You’re probably wondering: what’s the difference between the 1600AF and 2600? Well, they’re the same processor with the 1600AF running at slightly lower clock speeds. If you can find one or the other, don’t hesitate. They’re phenomenal options even though they’ve been superseded by the Ryzen 5 3600.
Ryzen 5 3600 — The 3600 has quickly become the go-to recommendation for an all-around fantastic processor for gaming, content creation, content consumption, and anything in between. With six cores and twelve threads, it is well-equipped for any task you might throw its way. You can even overclock it and squeeze out even more performance free of charge (with 4.4 Ghz on all cores being well within reach, given that you have a good enough cooler). There’s nothing bad about it, which is why it’s one of the most popular processors today. It’s also your best option if you’re looking to game at 1440p compared to 2600, with gains up to 20% depending on the resolution, title, and graphics card.
With a price tag that goes between $160 and $200 depending on your area, it’s not exactly the most budget-friendly option. It is, however, something that you can buy and not think twice. If you have the money and want the best in this price category, look no further than the 3600.
Tip: It does run a bit toasty, so make sure to pair it with a solid aftermarket cooler, and you’ll be good to go. If you’re tech-savvy, you can undervolt it a bit for even better performance and thermals. These things might sound a bit overwhelming, but they’re not that hard. There’s more than enough content online that’ll guide you along the way!
Ryzen 3300X — The 3300X is a fascinating beast. For gaming, it’ll perform as well as the 3600, and it’ll even surpass it in certain scenarios. This is nothing to scoff at, especially given that it costs less ($129.99 at the time of this writing). It is a 4 core 8 thread processor that’s perfectly suitable for gaming and, frankly, anything else you might throw at it. If you’re someone who needs a beastly CPU for other workloads (think streaming, editing, rendering, etc.), then the 3600 is the clear winner as it packs more cores and threads underneath the hood. Whether you need all that horsepower is less critical, it’s good to futureproof your gear whenever possible.
The 3300X is much better than its cheaper alternative (Ryzen 3 3100) because of its higher clock speeds and its internal core layout, which results in much lower latency and yields better results across the board. It’ll run a bit hotter, but it’s a worthwhile trade-off, especially seeing how many top-notch aftermarket coolers go for $20-30.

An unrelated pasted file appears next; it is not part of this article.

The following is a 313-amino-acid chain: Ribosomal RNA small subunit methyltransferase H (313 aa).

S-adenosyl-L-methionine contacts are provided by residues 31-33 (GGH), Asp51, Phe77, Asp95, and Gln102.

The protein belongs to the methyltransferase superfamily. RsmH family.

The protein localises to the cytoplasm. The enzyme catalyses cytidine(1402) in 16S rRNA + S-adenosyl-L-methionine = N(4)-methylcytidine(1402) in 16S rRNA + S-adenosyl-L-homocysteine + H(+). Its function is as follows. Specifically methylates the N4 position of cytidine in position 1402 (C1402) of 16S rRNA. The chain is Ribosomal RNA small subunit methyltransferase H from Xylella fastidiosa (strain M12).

And don’t let the “Ryzen 3” moniker fool you. This is every inch a powerhouse and will blow you away with its performance.
Finally, if you can find a used Ryzen CPU from a trustworthy dealer, you can save quite a bit of money by buying used instead of new. Most of these processors will still be under warranty, and seeing how overclocking is safe and easy these days, there’s almost no chance you’ll wind up with a bad CPU. Processors, in general, rarely malfunction these days, so there’s nothing to fret. Just make sure none of its pins underneath are bent as that can happen if handled recklessly.
What About the Motherboard?
AM4 motherboards that carry the B450 tag will provide you with the absolute best bang for your buck. They’re compatible with all current Ryzen processors and will accept even the upcoming Ryzen 4000 series once each manufacturer releases a BIOS update. They’re cheap; they can be bought in different formats, are great for overclocking (not as good as the X570 chipset but still more than sufficient), and have all the bells and whistles you could crave.
If you want peace of mind (futureproofing and all), going for B550 would be your best option, although that’ll come at a (relatively acceptable) premium.
Why the Hype?
A lot of people are excited about AMD’s Ryzen processors of both the desktop and laptop variety. There’s a very good reason why that’s the case, and we’ll explain why — without any of the overwhelming technical jargon and lingo that can make your head spin.
AMD is years ahead of Intel in terms of processor manufacturing and integrated graphics, and they’re also willing to sell their products at incredibly low prices. Because their processors are designed and created using a much more nuanced process, AMD has turned the CPU market. This means their processors have more cores, more threads. They don’t run as hot, which means you don’t need a beefy cooling solution. Because they don’t thermally throttle as much (if at all) when compared to Intel they can sustain much higher base and boost frequencies, which will directly affect performance (both in the short and long term). AMD has the superior product. They’re selling it for a fraction of the cost we’re used to seeing from Intel.
Talk about an ingenious strategy, a coup de grâce for the ages.
If you need a top-tier processor for gaming and standard PC work, you can go for the Ryzen 5 3600. If you want an ultraportable laptop that can handle any task and do some light esports gaming on the side, you have the Ryzen 5 4500U. If, on the other hand, you’re into heavy video/3D work and need those extra cores and processing power, you can always purchase the mind-blowing 3900X or 3950X. AMD has a processor for every scenario and workload. They’re all much more affordable when compared to what Intel has to offer.
The tables have turned. The Intel we once knew is no more. “The king is dead! Long live the king!”